Does the harm reduction parallel hold up in terms of food? I'm not sure -- because people aren't addicted to food in the same way they're addicted to drugs. And because even drug addicts are fully aware that they are doing something that is inherently unhealthy and that it would be better for their body if they could stop altogether. (Whereas the general population isn't necessarily sure what exactly constitutes a healthy/unhealthy diet.)

    In term of eating out, I personally choose to eat out as little as possible. When I do eat out, I choose "healthy" restaurants (such as Japanese) or else I just eat whatever it is that I really love and don't worry about nutrition (what does the nutritional content of one meal matter when it's so infrequent? -- it's the whole diet that matters)

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  4. Sorry Rhodia,

    You can't compare harm reduction with drugs to what the Heart and Stroke Foundation is doing.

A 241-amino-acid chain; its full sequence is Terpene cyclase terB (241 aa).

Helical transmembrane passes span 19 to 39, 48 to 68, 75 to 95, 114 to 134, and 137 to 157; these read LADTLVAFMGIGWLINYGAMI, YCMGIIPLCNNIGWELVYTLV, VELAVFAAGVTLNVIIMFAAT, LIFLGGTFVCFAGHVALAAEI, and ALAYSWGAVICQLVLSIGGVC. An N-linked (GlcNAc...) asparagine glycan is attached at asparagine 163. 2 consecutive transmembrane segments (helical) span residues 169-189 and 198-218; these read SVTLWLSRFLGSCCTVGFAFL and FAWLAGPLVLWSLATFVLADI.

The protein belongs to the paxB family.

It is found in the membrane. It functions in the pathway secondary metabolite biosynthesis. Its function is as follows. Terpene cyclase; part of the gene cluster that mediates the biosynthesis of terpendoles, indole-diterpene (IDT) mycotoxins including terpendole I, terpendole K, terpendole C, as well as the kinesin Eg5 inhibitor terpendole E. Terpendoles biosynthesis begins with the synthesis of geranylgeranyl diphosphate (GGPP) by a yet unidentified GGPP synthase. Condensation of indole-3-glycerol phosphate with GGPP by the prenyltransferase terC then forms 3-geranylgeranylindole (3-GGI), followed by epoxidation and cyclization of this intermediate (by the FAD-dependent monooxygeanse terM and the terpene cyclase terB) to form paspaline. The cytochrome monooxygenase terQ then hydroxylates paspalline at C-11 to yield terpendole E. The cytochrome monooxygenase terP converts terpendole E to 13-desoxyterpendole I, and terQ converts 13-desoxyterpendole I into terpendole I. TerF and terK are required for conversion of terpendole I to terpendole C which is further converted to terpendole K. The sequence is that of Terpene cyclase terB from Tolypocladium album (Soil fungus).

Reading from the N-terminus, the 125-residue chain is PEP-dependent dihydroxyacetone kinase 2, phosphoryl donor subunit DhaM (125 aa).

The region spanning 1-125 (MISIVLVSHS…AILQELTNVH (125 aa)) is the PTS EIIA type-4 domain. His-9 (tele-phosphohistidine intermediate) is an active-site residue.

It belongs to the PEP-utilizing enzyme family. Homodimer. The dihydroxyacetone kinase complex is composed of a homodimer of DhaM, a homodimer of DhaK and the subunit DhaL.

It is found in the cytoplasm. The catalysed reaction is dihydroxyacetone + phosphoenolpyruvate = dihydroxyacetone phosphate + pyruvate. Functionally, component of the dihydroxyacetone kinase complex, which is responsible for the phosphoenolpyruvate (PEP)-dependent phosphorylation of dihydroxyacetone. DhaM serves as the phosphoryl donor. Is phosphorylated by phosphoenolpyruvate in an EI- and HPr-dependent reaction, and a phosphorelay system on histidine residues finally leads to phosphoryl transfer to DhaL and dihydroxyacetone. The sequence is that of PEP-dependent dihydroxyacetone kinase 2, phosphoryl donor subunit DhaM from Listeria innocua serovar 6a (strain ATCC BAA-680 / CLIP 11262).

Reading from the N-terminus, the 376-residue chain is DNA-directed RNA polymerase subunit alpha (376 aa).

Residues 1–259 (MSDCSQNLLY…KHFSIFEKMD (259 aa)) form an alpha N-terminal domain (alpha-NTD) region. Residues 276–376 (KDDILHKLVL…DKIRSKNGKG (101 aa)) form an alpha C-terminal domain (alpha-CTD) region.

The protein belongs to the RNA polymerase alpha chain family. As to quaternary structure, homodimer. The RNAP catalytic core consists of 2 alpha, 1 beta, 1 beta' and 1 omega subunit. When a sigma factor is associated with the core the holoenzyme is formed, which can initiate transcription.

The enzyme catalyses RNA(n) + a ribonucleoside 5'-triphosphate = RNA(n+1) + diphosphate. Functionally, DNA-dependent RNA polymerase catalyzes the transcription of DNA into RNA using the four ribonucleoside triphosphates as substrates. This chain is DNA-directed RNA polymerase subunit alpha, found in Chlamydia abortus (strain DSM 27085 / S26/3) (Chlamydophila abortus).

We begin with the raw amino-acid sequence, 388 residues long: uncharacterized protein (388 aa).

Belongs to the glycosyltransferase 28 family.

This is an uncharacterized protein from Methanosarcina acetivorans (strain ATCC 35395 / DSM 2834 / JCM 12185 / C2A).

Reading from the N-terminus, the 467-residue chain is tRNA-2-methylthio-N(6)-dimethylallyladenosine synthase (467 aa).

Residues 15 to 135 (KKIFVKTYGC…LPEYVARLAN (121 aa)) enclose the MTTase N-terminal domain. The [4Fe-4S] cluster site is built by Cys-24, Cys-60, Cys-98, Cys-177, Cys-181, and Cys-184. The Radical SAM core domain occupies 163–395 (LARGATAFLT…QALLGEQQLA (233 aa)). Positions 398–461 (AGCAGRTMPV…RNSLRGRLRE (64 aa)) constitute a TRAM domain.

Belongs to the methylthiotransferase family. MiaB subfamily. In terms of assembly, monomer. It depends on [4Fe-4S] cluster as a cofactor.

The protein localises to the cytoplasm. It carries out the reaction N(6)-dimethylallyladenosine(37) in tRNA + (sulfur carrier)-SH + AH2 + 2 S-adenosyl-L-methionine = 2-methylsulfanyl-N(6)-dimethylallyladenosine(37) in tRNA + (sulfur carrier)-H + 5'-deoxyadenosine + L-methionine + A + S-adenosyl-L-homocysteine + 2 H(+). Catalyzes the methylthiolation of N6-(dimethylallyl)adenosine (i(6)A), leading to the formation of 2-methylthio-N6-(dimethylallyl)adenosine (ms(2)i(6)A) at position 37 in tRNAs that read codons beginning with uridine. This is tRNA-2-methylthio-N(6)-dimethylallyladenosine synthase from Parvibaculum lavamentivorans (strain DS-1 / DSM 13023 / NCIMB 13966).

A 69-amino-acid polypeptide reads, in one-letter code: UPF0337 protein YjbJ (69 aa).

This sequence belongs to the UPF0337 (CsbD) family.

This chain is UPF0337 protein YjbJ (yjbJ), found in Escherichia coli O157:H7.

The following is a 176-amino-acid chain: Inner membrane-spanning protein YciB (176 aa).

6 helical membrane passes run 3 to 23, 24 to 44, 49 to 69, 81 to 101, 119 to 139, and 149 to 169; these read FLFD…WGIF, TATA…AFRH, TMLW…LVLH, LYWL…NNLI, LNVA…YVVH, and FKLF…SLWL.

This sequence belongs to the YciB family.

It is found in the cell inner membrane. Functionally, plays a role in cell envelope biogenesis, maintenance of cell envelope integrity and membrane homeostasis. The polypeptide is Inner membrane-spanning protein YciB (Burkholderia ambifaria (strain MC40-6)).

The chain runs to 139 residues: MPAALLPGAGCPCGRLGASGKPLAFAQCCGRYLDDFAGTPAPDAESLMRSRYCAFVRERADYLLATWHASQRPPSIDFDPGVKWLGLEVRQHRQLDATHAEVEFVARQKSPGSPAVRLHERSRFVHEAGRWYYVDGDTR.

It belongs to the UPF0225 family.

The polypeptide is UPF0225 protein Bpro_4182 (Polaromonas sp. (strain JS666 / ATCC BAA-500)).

Harm reduction involves the creation of safe injection sites, not working hand in hand with drug dealers.

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  5. Anonymous12:11 pm

    There is a lot of information coming out that food addiction such as binge eating disorder has many similarities to other substance addictions. However unlike drugs, you can't stop eating.

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  6. Anonymous6:49 pm

    I agree with Dr. Freedhoff about harm reduction in drug abuse not being a parallel here. Drug users/abusers have no choice but to use if they are addicted, and harm reduction seeks to shield them from other related dangers (dirty needles, violent crime, unsafe behaviours). Helping fast food chains be less bad is about as useful (and ethical) as offering coupons for cancer hospice care with every purchase of a carton of cigarettes.

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  7. Anonymous3:59 pm

    Actually, Rhodia is on the right track. Comparing pizza to heroin is nothing more than rhetorical posturing, making use of a pretty elementary logical fallacy: the inappropriate analogy. Heroin is one of a whole class of mind-altering drugs which we don't need, and it is very bad for people to ingest. Pizza is food, which we do need, and it is not bad for people to eat it.